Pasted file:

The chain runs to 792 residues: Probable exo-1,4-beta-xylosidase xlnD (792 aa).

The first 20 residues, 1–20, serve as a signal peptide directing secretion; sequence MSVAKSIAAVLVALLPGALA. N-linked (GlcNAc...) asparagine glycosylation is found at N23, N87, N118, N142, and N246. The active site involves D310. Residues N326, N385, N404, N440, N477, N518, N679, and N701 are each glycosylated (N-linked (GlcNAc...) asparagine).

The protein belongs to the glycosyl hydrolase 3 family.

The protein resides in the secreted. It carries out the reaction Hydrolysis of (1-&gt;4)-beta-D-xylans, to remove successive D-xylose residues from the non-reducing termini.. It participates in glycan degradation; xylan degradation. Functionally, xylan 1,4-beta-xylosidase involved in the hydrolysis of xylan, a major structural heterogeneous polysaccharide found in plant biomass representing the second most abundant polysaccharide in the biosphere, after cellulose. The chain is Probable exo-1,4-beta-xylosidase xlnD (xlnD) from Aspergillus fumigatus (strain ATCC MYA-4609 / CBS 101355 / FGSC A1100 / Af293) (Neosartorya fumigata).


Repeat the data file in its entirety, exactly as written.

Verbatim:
The chain runs to 792 residues: Probable exo-1,4-beta-xylosidase xlnD (792 aa).

The first 20 residues, 1–20, serve as a signal peptide directing secretion; sequence MSVAKSIAAVLVALLPGALA. N-linked (GlcNAc...) asparagine glycosylation is found at N23, N87, N118, N142, and N246. The active site involves D310. Residues N326, N385, N404, N440, N477, N518, N679, and N701 are each glycosylated (N-linked (GlcNAc...) asparagine).

The protein belongs to the glycosyl hydrolase 3 family.

The protein resides in the secreted. It carries out the reaction Hydrolysis of (1-&gt;4)-beta-D-xylans, to remove successive D-xylose residues from the non-reducing termini.. It participates in glycan degradation; xylan degradation. Functionally, xylan 1,4-beta-xylosidase involved in the hydrolysis of xylan, a major structural heterogeneous polysaccharide found in plant biomass representing the second most abundant polysaccharide in the biosphere, after cellulose. The chain is Probable exo-1,4-beta-xylosidase xlnD (xlnD) from Aspergillus fumigatus (strain ATCC MYA-4609 / CBS 101355 / FGSC A1100 / Af293) (Neosartorya fumigata).